“We make $325,000 a year and feel like we live paycheck to paycheck”

Three couples tell us how much they earn, spend, and save.

“We make $325,000 a year and feel like we live paycheck to paycheck”
[Photo: Panama7/iStock]

What does it mean to be middle class? Depends who you ask. As I wrote recently, Americans of all stripes think of themselves as middle class. Though being middle class has been defined as a household gross income anywhere from $37,000 to $147,000, it may be more accurately described as a state of mind–a feeling of financial insecurity. Even families whose salaries put them in the upper middle class feel like they simply don’t have enough to live comfortably, without worrying about money. After all, as salaries expand, so too do mortgage payments, childcare costs, and travel expenses. A family of four with a household income well into the six figures may not save much more than a young couple that earns half as much but has fewer expenses.


We asked three couples from different income levels that put them squarely in the middle or upper middle class range to share a snapshot of their yearly earnings and expenses, as well as how much they save and invest toward the future.

Couple in their twenties without children renting in Toronto and earning less than $100,000 a year

Annual income:

  • Gross income: $96,700
  • Tax and other payroll deductions: -$43,100
  • Net income: $53,600

Annual expenses:

  • Rent: $14,882
  • Utilities (internet, heating, cooling, water): $893
  • Phones: $1,340
  • Groceries: $4,280
  • Eating out: $1,786
  • Entertainment (from Netflix to occasional plays and movies): $744
  • Fitness: $2,232
  • Healthcare: $1,786
  • Transit: $893
  • Vacation (a few long weekend trips and one longer vacation): $3,720-$4,464
  • Student loan debt repayment: $4,464
  • Charity: $744
  • Savings/investing: $11,161-$14,882

Leftover: between $210-$4,675

“I think we opt to live more frugally than we have to in order to save more, so in that sense it’s an empowered choice, not something forced on us,” says Steven*, an entrepreneur who lives with his boyfriend, Martin*, a nurse. The couple saves anywhere between $11,000 and $15,000 a year and invests about 70% of that; the remaining 30% makes up their emergency fund (or their “fuck-it fund,” as Steven describes it). Their apartment is especially modest and “relatively small,” according to Steven, because housing in Toronto is no small expense. “We could afford more, but that would make rent another $1,000 a month,” he adds.

Though the couple prioritizes saving and investing, Steven says they still manage to do things like travel by finding ways to trim costs. “We try to get the same outcome for less money,” he says. That may mean vacationing in a city where they can stay with a friend rather than spending on a hotel, or avoiding travel at peak times to snag cheaper flights. “As with anyone, I imagine, we’d love to save more,” Steven says, “but we also want to balance that with the things that bring us joy in life.” Steven is more of the saver in the relationship, while Martin likes to enjoy his money a bit more. “I push [Martin] to invest a little more,” Steven says. “He pushes me to enjoy life a little more. It’s a good balance once we had an honest conversation about it.”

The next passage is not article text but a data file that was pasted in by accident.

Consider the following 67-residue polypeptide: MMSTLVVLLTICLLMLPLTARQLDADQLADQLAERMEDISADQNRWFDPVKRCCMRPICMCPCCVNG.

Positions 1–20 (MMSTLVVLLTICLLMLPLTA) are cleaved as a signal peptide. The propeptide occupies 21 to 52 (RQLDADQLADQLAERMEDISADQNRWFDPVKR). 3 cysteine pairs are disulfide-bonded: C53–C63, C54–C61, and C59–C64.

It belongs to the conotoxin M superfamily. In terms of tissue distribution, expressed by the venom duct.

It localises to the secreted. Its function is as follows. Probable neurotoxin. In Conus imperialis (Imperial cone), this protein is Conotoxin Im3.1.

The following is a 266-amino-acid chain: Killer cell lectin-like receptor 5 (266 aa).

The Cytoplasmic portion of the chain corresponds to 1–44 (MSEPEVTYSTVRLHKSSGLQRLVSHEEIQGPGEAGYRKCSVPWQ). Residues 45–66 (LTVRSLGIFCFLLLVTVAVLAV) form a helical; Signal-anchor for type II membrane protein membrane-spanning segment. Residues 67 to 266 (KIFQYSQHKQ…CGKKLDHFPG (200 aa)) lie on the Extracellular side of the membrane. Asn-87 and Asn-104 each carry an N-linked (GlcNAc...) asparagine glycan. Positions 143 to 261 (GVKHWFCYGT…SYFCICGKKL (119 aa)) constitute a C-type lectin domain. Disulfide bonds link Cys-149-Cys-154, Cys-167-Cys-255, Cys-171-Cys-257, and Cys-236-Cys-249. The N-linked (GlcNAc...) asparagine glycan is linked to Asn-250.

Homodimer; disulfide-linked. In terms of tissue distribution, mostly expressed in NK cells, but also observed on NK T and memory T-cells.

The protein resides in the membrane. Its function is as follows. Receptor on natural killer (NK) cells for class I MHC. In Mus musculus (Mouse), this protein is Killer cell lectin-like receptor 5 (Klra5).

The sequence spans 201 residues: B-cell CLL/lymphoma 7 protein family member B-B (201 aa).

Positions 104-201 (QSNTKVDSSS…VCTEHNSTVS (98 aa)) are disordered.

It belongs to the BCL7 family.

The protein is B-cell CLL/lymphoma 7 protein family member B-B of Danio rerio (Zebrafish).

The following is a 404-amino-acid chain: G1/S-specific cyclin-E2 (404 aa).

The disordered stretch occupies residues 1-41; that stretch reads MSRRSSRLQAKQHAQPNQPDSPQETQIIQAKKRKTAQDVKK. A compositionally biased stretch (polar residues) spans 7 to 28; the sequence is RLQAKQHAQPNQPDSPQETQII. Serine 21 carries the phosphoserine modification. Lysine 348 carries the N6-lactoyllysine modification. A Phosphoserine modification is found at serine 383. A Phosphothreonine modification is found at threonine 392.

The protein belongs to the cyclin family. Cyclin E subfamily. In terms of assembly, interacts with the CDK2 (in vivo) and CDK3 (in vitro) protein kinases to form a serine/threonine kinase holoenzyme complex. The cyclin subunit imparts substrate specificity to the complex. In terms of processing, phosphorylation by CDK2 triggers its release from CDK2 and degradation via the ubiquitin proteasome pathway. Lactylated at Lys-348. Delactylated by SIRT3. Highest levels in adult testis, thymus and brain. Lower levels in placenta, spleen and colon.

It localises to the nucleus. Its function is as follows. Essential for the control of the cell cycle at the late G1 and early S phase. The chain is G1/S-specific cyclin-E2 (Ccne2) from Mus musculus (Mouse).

While Steven wouldn’t say he and Martin struggle with money per se, they do worry about their long-term finances. Their ultimate goal is to buy a home and achieve financial independence. Steven describes their state of affairs as a more “privileged middle class,” in that they can afford basic necessities and a few things that are a nice-to-have. “I associate upper class not with a specific dollar amount, but with the freedom to not have to consider money when making purchasing decisions,” he says. “We make trade-offs every day–walking to avoid subway fare or taking the subway to avoid Uber or Lyft. We buy off-brand groceries or food on sale. We think twice before adding avocado at Chipotle–and usually don’t end up doing it unless it’s a treat.”

Couple in their early thirties with two-year-old son, who own a home in Kailua, Oahu, making more than $100,000

Annual income:

  • Gross income (including rental income and income from a side business): $171,600
  • Tax and other payroll deductions: -$36,600
  • Rental income deduction: -$10,200
  • Net income: $124,800

Annual expenses:

  • Mortgage : $41,100
  • Groceries: $3,600
  • Eating out: $600
  • Utilities (water, electric, internet, cell phones): $3,600
  • Gas and car-related expenses: $1,800
  • Entertainment (nights out and outing with kids): $1,200
  • Sending money to their parents: $4,800
  • Random one-off purchases (clothes, gifts, any repairs): $1,200
  • Additional taxes: $15,000

Leftover: $51,900 (They said most of this goes toward paying off their mortgage, and they also donate 10% of it to charity.)

Despite living in Hawaii, where the cost of living is steep, the Changs manage to keep their expenses on the lower end. “Our costs only seem ‘low’ because we know what our priorities are and therefore put our money to those things that matter and not to excess,” Mama Chang (as she asked to be called) says. She works as an educational specialist at a public university, and her husband works as a procurement specialist for the city. One such priority was buying a home, so they sank a significant portion of their savings into their down payment and mortgage payments. The Changs usually have no more than $5,000 in their savings account, and their joint retirement savings are somewhere in the range of $90,000. “In Hawaii, it’s very difficult to contribute significantly to retirement and have a house, so we chose a house, because it’s a more accessible investment,” says Mama Chang.